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ICT Diffusion and Economic Growth in New Zealand

  • Les T. Oxley
  • Kenneth I. Carlaw

Two different theoretical treatments of technology diffusion in an economy are examined. The traditional model based on the aggregate production function approach first introduced by Solow (1957) assumes technology is unstructured and arrives as a continuous exogenous flow. This model predicts that the diffusion of new technologies will be contemporaneously correlated with growth in economic performance indicators. An alternative view explicitly models technological structure in the form of complementarities. It also incorporates the observation that new general purpose technologies (GPTs) invariably emerge in a crude form lacking many of the complementarities that enable them to become productive. This view predicts that when new technologies emerge costly investment in developing complementary technologies must take place and thus there will be a lag between the new technology’s introduction and observed growth in economic performance indicators. These two views articulate two general empirically testable hypotheses that are captured in a number of specific tests. One such test measures diffusion of information and communication technologies (ICT) as an independent phenomenon and compares its times series pattern to that of the growth of total factor productivity (TFP) in New Zealand. New Zealand’s experience in consistent with other OECD economies where the diffusion of ICT has occurred at the same time as a TFP slowdown. Another test measures relative ICT-skilled labour demand. Findings support the non-traditional view’s prediction that ICT-skilled labour will increase with the diffusion of ICT technology in New Zealand.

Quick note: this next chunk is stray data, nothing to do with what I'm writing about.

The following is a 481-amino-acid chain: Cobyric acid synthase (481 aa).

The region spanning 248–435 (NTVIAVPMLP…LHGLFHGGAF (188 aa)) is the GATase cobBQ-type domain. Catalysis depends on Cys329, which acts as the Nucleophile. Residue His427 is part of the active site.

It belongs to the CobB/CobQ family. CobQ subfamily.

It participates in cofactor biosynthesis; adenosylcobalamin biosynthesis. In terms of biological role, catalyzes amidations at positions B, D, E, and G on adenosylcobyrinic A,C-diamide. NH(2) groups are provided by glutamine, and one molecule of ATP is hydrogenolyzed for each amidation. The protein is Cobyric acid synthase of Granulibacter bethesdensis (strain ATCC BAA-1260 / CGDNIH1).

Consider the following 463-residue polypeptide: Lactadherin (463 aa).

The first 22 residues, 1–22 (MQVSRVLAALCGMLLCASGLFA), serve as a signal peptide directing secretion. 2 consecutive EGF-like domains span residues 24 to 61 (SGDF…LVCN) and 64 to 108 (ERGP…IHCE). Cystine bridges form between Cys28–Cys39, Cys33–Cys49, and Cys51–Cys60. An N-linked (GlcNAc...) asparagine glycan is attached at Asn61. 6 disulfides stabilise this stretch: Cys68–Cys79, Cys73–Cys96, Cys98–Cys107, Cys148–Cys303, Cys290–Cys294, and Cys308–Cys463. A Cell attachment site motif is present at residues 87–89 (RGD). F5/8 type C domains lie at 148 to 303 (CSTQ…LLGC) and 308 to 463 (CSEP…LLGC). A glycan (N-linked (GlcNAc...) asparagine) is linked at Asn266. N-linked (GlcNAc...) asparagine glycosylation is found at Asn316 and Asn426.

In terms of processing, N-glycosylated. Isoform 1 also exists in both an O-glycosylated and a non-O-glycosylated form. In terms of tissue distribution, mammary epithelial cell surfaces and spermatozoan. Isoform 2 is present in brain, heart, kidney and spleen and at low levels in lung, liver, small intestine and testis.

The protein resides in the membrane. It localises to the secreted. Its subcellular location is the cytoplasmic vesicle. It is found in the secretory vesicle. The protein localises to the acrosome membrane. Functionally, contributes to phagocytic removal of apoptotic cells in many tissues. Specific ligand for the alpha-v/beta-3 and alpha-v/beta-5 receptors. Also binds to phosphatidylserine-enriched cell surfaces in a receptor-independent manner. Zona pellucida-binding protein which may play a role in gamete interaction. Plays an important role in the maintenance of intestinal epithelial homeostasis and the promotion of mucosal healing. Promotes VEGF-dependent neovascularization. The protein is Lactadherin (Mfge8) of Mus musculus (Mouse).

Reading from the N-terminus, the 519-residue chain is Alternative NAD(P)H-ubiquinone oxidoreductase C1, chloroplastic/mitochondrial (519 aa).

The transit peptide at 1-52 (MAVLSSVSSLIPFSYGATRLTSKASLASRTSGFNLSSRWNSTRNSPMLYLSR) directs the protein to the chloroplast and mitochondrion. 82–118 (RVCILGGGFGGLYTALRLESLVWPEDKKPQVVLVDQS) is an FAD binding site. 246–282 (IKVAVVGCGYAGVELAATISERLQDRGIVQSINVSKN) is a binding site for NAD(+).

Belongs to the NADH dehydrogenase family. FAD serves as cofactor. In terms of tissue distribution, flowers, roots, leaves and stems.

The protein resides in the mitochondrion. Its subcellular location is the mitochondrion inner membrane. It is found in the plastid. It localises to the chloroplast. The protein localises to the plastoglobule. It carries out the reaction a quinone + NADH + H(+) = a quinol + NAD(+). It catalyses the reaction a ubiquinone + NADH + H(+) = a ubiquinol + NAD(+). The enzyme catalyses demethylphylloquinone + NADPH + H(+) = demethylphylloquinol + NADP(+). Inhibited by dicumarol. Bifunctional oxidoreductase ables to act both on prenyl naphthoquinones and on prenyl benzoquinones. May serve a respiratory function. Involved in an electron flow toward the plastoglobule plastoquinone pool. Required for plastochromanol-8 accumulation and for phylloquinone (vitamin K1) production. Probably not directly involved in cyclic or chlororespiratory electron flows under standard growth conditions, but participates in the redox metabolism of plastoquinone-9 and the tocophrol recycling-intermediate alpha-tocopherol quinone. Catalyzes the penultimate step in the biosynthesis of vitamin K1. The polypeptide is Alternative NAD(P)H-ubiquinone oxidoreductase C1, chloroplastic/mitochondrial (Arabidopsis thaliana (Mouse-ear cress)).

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Paper provided by Econometric Society in its series Econometric Society 2004 Australasian Meetings with number 167.

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Date of creation: 11 Aug 2004
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Handle: RePEc:ecm:ausm04:167
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